• Livelihood

    The organisation has been vocalising its opposition to the upper class communities' discriminatory practices against the Dalits and other oppressed groups (who are constitutionally classed as Scheduled Castes, Scheduled Tribes, and other backward classes) for many years. Additionally, it has been stepping in to improve the situation of the latter by bringing them into the mainstream socioeconomic structure and lessening the atrocities and discrimination against them. The strategies we have used in this situation include lobbying and lobbies, community awareness, intervention, etc.

  • Child Rights


    India takes action to protect the following types of rights when promoting the cause of child rights:
    1. The right to exist
    2. The entitlement to progress
    3. The right to be protected (against child labour, abuse, and foeticide)
    4. Right to Participate (efforts to end caste- and class-based discrimination in athletics, school assemblies, MDM, and cultural programmes)
    Through its numerous intervention and facilitation activities, the organisation is dedicated to ensuring that the children in the target area have the rights mentioned above. These include monitoring child malnutrition, making sure kids are immunised, facilitating the regular operation of the midday meal programme, facilitating the efficient operation of ICDS facilities, lowering the rate of child malnutrition, and preventing caste-based prejudice in the village and at school.

  • Sustainable Livelihoods/Agriculture Practices


    Sustainable Livelihoods/Agriculture Practices
    ▪ Addressing food security through promoting grain banks, organic farming, community farming
    and watershed management;
    ▪ Developing entrepreneurial skills of women and youth to take up income generating activities;
    ▪ Access to credit through the linkages of women SHGs and farmers clubs with financial
    ▪ Preservation and promotion of traditional indigenous seeds;

  • FRA and Promotion of NTFP based Livelihoods


    Facilitating homesteads for the backward class communities (Scheduled castes and other backward classes) without land and ensuring forest land right for the tribal are the activities pursued by INDIA over the years. Such activities also include use of non-timber forest produce by tribal communities in accordance with the Forest Rights Act 2006 of the Government.
    In view of the large scale migration of workers, including a substantial proportion of SC & ST taking place from the State to distant places like Gujurat, Karnataka and Maharashtra, INDIA is making people aware of its vices through video shows that highlights unhygienic conditions of living, torture and exploitation and drudgery at work places, unforeseen diseases etc., while at the same time making them aware of the job opportunities available in the locality.

  • Special Programme for Promotion of Millets in Tribal Areas


    INDIA NGO is implementing Odisha Millet Mission project in the block of Polasara of Ganjam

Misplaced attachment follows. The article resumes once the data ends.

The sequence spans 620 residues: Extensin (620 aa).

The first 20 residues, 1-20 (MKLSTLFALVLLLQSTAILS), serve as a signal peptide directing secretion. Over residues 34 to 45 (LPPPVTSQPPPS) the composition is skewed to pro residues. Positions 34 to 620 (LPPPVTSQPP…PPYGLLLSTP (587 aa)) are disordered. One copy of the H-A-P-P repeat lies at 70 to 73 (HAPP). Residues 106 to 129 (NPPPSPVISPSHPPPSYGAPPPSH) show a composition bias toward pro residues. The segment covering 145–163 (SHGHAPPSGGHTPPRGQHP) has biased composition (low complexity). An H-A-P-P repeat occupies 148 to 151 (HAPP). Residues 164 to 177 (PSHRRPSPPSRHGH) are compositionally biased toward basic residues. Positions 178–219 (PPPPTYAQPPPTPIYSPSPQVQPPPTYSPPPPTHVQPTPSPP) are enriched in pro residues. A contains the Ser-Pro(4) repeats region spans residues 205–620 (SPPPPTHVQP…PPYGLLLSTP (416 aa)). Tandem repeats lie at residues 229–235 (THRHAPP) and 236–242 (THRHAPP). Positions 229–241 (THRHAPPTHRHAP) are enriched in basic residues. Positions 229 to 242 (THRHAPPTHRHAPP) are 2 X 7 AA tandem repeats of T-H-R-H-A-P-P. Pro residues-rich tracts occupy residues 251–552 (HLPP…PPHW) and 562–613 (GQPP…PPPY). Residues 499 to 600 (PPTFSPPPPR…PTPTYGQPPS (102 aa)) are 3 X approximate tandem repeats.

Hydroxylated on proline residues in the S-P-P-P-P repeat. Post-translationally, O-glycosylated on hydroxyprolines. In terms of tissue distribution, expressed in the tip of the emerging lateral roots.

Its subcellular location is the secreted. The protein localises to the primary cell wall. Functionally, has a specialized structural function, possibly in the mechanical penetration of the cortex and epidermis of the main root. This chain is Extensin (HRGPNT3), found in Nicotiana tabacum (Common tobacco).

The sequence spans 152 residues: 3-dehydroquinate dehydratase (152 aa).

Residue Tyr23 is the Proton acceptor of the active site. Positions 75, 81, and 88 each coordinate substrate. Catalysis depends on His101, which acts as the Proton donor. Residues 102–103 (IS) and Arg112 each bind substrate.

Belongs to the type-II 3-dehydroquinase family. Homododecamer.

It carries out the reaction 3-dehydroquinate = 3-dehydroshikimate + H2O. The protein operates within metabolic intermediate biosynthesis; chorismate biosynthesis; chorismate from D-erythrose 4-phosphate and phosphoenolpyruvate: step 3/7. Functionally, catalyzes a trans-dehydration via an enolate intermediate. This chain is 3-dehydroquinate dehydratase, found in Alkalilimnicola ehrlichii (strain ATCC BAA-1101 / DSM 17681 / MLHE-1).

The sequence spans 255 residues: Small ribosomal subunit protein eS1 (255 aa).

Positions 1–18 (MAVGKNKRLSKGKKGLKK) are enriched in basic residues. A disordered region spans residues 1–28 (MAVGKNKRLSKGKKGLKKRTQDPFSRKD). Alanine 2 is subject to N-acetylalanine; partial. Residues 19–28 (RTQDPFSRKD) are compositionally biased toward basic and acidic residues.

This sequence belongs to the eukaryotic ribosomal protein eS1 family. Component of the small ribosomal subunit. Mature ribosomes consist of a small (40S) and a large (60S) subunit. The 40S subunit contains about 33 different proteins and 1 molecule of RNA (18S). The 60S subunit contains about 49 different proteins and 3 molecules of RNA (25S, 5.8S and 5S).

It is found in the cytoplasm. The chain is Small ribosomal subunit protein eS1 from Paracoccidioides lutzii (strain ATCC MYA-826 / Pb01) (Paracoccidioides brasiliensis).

since the year 2019-20 with having project title “Special Programme for Promotion of Millets in
    Tribal Areas of Odisha”. Having very much focused objectives like;
    Restoring and improving household level consumptions by about 25% to enhance household
    nutritional security and to create demand for millet
    Promoting support to Enterprises on processing & value addition of millets at household and value added markets
    Improving millets productivity through improved agronomical practices
    Developing millet enterprises; establishing market linkage to rural/urban markets with focus on women entrepreneurs
    Inclusion of millets in state nutrition program and public distribution system;
    Promotion of Farmers Producer Organization (FPO):
    One Farmers Producer Organization registered on 19 Dec 2019 under Companies Act – 2013
    (Ministry of Corporate Affairs, GoI) as “Pragatisila Farmers Producer Company

  • Community Based Disaster Preparedness Programme (CBDP)


    INDIA NGO in collaboration and support from district disaster management authority and Odisha State Disaster Management Authority (OSDMA) initiated one project on preparation of “Village Disaster Management Plan” (VDMP) in each villages of two blocks (Buguda; Polasara) of Ganjam district.
    All total 102 villages (Buguda – 59; Polasara – 43) the VDMP is prepared with comprehensive involvement; participation of the whole community people from different cross section of the
    society for ensuring better & precise “Village Disaster Management Plan” preparation.
    VDMP project is a part of community based disaster preparedness programme supposed to be
    exercised in pre-disaster scenario to enhance the preparedness activities of the community to act
    wisely in Pre-during-post disaster to minimize the loss of life & property. The proper disaster preparedness of a community can be measured by “The ability to Predict, respond to and cope with the consequence of a disaster.”

Impact Metrics

  • 5000 Children and Their Parents Are Made Aware About Their Rights

    Program Name

    Child Right

    Year-wise Metrics
    • 2021-22 3000
    • 2022-23 2000
  • Developing Entrepreneurial Skills of 800 Women and Youth

    Program Name

    Sustainable Livelihoods/Agriculture Practices

    Year-wise Metrics
    • 2022-23 1000
  • Ensuring Forest Land Right for the Tribal

    Program Name

    FRA and Promotion of NTFP based Livelihoods

    Year-wise Metrics
    • 2022-23 600
  • Improving Millets Productivity Through Improved Agronomical Practices

    Program Name

    Special Programme for Promotion of Millets in Tribal Areas

    Year-wise Metrics
    • 2022-23 1000
  • All Total 102 Villages (Buguda – 59; Polasara – 43) the Vdmp is Prepared With Comprehensive Involvement

    Program Name

    Community Based Disaster Preparedness Programme (CBDP)

    Year-wise Metrics
    • 2022-23 500

Leadership Team

  • Dr. Kumud Chandra Behera

    Secretary cum Director

Demographics & Structure

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Registration Details

  • PAN Card


  • Registration ID


  • 80G


  • FCRA


  • CSR Registration Number

    Not Available


Other Details

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Financial Details

 Income / Expenses
  • 2022-23

    Admin Expenses
    Program Expenses